Anthony Fauci: Bringing Science-Based Responses to Infectious Disease Threats — from HIV to Ebola
Most likely you’ve seen his reassuring face in the national media recently, calmly yet decisively advising the public on the Ebola infection threat gripping parts of West Africa and that has since occurred in isolated cases in the United States.
Yet for Anthony Stephen Fauci, M.D., such high-profile duties are part of his job as Director of the National Institute of Allergy and Infectious Diseases (NIAID) where he oversees an extensive research portfolio of basic and applied research to prevent, diagnose, and treat infectious diseases such as HIV/AIDS and other sexually transmitted infections, influenza, tuberculosis, malaria, and illness from potential agents of bioterrorism.
In his post, he not only serves as a key advisor to the White House and other areas of the U.S. government on these disease threats, he also heads initiatives to bolster medical and public health preparedness against such infections. Currently he is on the front lines against Ebola, threat, including helping to spearhead the government-wide response to address the disease in the U.S. and West Africa, and disseminating sound, accurate scientifically-based information to the public on the disease.
“We often get asked how we are going to address the potential of an Ebola outbreak in the U.S. and what the likelihood of an outbreak here is,” says Tony, an immunologist and scientist by training. “The reason that you continually hear that an outbreak is extremely unlikely in this country is because of the quality of our health care system in identifying and treating it, and because we know how the disease is spread.”
He adds: “We know that Ebola spreads from direct contact with the bodily fluids of an ill patient. A patient who is without symptoms, a patient who is well but has early infection, does not spread Ebola.
“So if a patient comes in who has Ebola and in fact does expose other people, we historically know from years dating back to 1976 in all the outbreaks in Africa in which the Centers for Disease Control and other health authorities have been involved, that when you do contact tracing of anyone who came into contact with someone after they have been manifesting symptoms, get those people, isolate them and keep them out of contact with others until you prove that they are or are not infected with Ebola.”
Tony’s contributions to the treatment and understanding of infectious and immune-mediated illnesses as a physician, scientist, administrator, educator and humanitarian are well-known, and his achievements recently earned him the Presidential Medal of Freedom, the nation’s highest award given to a civilian.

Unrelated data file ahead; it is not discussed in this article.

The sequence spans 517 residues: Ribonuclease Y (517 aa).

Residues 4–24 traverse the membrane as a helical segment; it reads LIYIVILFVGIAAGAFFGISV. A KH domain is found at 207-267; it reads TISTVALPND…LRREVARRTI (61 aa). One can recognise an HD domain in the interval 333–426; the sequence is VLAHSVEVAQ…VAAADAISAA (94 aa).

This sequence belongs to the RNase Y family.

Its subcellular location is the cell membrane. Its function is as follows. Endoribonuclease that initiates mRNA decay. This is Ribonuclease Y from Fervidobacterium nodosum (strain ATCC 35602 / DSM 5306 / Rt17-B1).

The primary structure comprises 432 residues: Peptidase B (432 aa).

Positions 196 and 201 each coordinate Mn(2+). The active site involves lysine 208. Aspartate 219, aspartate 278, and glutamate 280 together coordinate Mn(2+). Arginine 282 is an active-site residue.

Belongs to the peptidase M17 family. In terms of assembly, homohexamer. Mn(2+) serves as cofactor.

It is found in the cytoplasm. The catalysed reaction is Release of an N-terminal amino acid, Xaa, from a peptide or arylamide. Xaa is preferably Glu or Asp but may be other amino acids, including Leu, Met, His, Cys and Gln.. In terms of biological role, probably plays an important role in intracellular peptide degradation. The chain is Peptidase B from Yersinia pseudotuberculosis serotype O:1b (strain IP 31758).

But despite his lofty accomplishments, he still considers himself a regular guy from a working class neighborhood in Brooklyn, NY, where as a young boy he loved to play basketball, but also developed the desire to alleviate suffering and serve the public through medicine.
“I believe I have a personal responsibility to make a positive impact on society and chose to do this by becoming a public servant,” says Tony, who as a boy used to deliver prescriptions on his bike from his father’s pharmacy. “I consider my job a gift which allows me to alleviate human suffering.”
He was one of the first in science and medicine to recognize the HIV/AIDS outbreak as a potential health crisis when the malady came to the world’s attention in 1981. “When I chose to focus on the AIDS epidemic in the 1980s, many of my colleagues thought I was misguided,” says Tony. ”But I felt I was destined to become involved. I knew deep down that this disease was to be a public health catastrophe. Failure to contain this disease is not an option.”
For almost 30 years, Tony has made seminal contributions to the understanding of how HIV destroys the body’s defenses, leading to its susceptibility to deadly infections. Furthermore, he has been instrumental in developing highly effective strategies to treat patients with this disease, approaches that have resulted in millions of years of life saved around the world.
Focused and driven even as a young boy, he went on to attend the College of the Holy Cross, where his focus on classics, philosophy and pre-med courses started him on his career path. Subsequently, he received his medical degree from Cornell University Medical College. He then completed his internship and residency at The New York Hospital-Cornell Medical Center.
He is guided through life and his work by a simple yet profound “global citizen” philosophy. “The world is a place that is so interconnected that what happens in another part of the world will impact us,” says Tony. “We have a moral responsibility for humanitarian considerations when other citizens of the world are suffering and dying … we have the moral responsibility to try to help those who are less fortunate.”
For more information, http://www.niaid.nih.gov/about/directors/Pages/default.aspx